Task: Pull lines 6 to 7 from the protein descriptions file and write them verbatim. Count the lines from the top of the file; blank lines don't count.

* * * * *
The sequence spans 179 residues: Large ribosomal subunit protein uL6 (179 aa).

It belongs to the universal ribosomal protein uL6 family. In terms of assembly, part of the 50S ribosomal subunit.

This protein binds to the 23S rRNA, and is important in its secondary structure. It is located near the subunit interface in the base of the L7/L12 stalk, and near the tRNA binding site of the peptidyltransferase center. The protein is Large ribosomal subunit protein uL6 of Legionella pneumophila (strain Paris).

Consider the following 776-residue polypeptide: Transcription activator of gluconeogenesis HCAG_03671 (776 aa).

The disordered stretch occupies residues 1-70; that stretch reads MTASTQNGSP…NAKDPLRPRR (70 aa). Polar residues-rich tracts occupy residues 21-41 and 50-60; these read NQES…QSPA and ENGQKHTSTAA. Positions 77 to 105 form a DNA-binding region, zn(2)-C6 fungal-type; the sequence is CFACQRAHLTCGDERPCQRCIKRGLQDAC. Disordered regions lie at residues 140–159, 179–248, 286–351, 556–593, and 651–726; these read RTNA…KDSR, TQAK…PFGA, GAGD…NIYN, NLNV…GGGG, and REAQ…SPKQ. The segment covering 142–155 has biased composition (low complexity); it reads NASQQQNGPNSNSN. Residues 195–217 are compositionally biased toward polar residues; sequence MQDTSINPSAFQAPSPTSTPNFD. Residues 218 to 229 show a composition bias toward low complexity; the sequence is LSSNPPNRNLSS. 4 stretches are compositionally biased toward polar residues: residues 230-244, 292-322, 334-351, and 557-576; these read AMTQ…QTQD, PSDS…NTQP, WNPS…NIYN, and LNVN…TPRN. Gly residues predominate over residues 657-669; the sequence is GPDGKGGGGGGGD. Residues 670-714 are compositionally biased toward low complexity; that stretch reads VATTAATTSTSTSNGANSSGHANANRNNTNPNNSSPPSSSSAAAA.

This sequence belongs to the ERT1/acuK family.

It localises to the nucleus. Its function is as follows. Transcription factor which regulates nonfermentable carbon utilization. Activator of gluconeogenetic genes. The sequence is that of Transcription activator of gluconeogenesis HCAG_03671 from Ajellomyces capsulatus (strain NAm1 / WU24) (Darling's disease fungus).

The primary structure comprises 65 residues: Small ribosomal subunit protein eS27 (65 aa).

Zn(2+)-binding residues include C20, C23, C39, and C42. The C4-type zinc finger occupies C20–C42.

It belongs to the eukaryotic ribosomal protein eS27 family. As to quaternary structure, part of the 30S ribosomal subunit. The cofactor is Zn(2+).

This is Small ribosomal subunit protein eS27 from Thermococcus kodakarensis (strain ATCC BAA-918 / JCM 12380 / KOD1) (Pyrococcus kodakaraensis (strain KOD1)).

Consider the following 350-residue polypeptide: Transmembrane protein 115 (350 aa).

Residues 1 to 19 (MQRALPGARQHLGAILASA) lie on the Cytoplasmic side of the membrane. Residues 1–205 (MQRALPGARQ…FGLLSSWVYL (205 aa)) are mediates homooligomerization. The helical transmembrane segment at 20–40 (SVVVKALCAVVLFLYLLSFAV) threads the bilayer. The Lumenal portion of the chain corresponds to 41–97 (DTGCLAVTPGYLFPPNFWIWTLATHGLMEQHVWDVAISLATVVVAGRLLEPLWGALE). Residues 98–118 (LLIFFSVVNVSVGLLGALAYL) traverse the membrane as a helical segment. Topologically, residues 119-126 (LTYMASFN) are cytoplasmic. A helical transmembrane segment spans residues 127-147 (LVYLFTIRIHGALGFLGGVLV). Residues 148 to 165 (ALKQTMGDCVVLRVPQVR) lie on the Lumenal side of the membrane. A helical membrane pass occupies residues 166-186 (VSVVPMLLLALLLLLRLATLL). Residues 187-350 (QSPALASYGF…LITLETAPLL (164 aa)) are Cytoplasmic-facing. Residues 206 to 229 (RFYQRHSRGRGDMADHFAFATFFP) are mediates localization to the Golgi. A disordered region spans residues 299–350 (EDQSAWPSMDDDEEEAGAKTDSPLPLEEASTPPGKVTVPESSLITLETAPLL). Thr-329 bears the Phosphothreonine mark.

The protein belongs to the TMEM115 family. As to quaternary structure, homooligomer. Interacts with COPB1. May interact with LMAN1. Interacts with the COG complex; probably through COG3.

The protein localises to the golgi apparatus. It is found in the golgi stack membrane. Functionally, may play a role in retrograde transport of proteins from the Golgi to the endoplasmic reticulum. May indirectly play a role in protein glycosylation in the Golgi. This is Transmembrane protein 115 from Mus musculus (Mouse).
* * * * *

This sequence belongs to the ERT1/acuK family.

It localises to the nucleus. Its function is as follows. Transcription factor which regulates nonfermentable carbon utilization. Activator of gluconeogenetic genes. The sequence is that of Transcription activator of gluconeogenesis HCAG_03671 from Ajellomyces capsulatus (strain NAm1 / WU24) (Darling's disease fungus).